Precision rimfire rifles offer shooters an opportunity for inexpensive practice. Moving away from a traditional wooden stock, a rifle like the Savage B22 Precision offers a series of ergonomic upgrades in a package that is well suited for modern optics. The Savage B22 Precision is a great example of a precision rimfire.
The Savage B22 Precision mates a B22 action in a proprietary MDT chassis. The B22 barreled action is chambered in 22lr, has a 18″ 1:16″ twist carbon steel barrel, is threaded 1/2-28 and comes with a 10-shot rotary magazine. The chassis is machined from a solid billet of aluminum. It has an adjustable length-of-pull and cheek rest and is equipped with an oversized MDT pistol grip.
A factory oversized bolt handle makes the B22 Precision feel much larger than it is. The trigger is shockingly good for a factory rimfire rifle. It broke with an average weight of 2 pounds 5 ounces! Impressive to say the least. The B22 Precision uses a two position safety that is located at the tang, to the rear of the bolt (think Mossberg 500/590), which is easy to access for both right and let handed shooters.
The one piece design of the B22 Precision’s chassis is machined from a solid billet of aluminum. It looks and feels solid. At the front of the chassis the B22 Precision is equipped with a QD stud to attach a sling or traditional style bipod as well as M-Lok slots for attachment of accessories. The MDT oversized pistol grip is exceptional. It has integral palm swells that fill the shooter’s hand well and provide a steady shooting hand interface with the chassis.
The B22 precision has a lot going on in its stock. The length-of-pull is adjustable from 12.75-13.75″ through the use of a series of removable shims. The cheek weld is adjustable for height without tools by using a set of polymer knobs. The rear of the stock has a provision for a palm hook as well as a tapered surface on its bottom to act as a bag rider.
Since this is a rimfire rifle, I decided to equip it with a rimfire scope. I reached out to TRACT Optics and they provided a 22 Fire 3-12×40 Rimfire scope with BDC reticle that I mounted in 1″ MDT aluminum rings.
The 10-shot rotary magazine is made of metal and polymer. It has more mass than a 10/22 magazine and the magazine release is attached to the magazine instead of the chassis. I found it was easy to load and it fed well.
Unfortunately for this review, the rifle was received and shot during the middle of the COVID-19 ammunition crunch and I was limited to shooting extremely inexpensive Aguila 22 lead round nose ammunition for testing. With bipod, rear bag and Aguila lead ammunition in hand, I headed to the 50 yard line and decided to see how well the rifle shot. Shooting was done prone from a bipod with a rear bag. Results are shown on the target and table below.
The size of the five-shot groups at 50 yards ranged from .411″ to 1.179″ with an average group size of .758″. Ammunition quality matters more with rimfire than centerfire rifles. It is important to remember this was shot with very poor quality ammunition.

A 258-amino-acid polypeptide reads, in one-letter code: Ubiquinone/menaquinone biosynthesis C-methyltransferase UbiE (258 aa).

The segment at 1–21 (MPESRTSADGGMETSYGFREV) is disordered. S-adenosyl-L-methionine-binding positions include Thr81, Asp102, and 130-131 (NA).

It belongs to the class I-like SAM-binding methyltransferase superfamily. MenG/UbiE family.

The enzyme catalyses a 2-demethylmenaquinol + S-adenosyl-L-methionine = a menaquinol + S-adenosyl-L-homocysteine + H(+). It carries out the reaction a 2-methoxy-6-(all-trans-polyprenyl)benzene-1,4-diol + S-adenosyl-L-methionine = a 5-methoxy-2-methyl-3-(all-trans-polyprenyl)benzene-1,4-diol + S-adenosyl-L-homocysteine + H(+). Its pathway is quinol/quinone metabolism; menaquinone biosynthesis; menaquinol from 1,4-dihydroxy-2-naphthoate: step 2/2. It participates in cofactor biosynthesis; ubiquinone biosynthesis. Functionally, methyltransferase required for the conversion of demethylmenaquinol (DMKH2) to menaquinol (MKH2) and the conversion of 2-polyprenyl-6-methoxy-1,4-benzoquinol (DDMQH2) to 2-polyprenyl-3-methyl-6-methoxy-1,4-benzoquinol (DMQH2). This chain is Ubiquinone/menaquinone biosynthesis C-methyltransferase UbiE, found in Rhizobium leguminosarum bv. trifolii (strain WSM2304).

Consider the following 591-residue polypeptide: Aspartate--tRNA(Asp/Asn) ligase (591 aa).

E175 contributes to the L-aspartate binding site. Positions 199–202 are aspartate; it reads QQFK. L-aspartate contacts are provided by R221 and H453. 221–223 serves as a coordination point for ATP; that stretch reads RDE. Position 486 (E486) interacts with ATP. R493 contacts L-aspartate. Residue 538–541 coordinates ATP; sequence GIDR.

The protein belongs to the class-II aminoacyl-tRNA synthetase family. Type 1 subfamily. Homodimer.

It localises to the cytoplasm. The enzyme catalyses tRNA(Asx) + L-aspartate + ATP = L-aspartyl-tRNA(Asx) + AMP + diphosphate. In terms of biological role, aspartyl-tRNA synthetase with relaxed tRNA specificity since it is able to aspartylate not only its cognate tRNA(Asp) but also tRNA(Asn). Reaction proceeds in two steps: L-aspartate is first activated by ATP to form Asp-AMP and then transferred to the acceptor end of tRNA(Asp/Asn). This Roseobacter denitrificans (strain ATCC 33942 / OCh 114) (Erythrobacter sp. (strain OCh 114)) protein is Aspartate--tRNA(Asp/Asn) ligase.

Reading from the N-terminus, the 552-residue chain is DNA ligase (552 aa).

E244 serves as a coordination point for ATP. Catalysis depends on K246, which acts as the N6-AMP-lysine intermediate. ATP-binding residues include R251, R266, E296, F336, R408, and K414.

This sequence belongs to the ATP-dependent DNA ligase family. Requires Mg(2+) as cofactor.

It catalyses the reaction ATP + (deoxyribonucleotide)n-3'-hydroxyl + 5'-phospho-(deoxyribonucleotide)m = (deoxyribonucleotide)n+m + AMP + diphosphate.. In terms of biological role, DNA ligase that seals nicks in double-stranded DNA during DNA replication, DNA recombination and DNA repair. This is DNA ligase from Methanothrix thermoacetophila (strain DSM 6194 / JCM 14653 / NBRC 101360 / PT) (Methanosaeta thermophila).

Despite being handicapped by poor quality ammunition, this rifle shot well. My best 5-shot 50 yard group measured .411″.
I fired a couple 10-shot groups and they looked promising. Typically I’ll bring an assortment of match rimfire ammunition with me to the range to test a rimfire, unfortunately the limited supply line prevented this.
What are my thoughts on the Savage B22 Precision?
- Solid offering in the precision rimfire rifle market. This is a nice little rifle. Prior to shooting it, I don’t think I’ve ever fired a Savage rimfire rifle. That’s a shame. They make a nice and reliable product. This is a fun little gun that offers shooters an entry into the world of rimfire precision rifles.
- Great value. This is a lot of gun for the money. The trigger is exceptional, the chassis is balanced perfectly for the gun. For far less than custom building a Remington 700 rimfire clone, you can have an accurate, fun little rifle that could be used for plinking or positional shooting practice.
- Outstanding chassis. MDT hit it out of the park with the chassis design. It is far more solid than the plastic one found on the Ruger Precision Rimfire and it isn’t obnoxiously heavy. The adjustments are excellent and the pistol grip is perfect.
- More gun than a Ruger Precision Rimfire. I’m unsure where the street price for the Savage B22 Precision will be when compared to the Ruger Precision Rimfire, but I believe it will be slightly more. Between the two, I would hands down recommend the Savage. It is a lot more gun.
- Fantastic trigger- I still can’t believe I picked up a factory rimfire rifle with an excellent 2 pound 5 ounce trigger right out of the box.
- Accurate rifle- wish I had more ammunition! This rifle shot well but I found that the limited availability of ammunition for testing and evaluation prevented me from seeing how accurate this gun could be.
- I like it. This is a neat little rifle.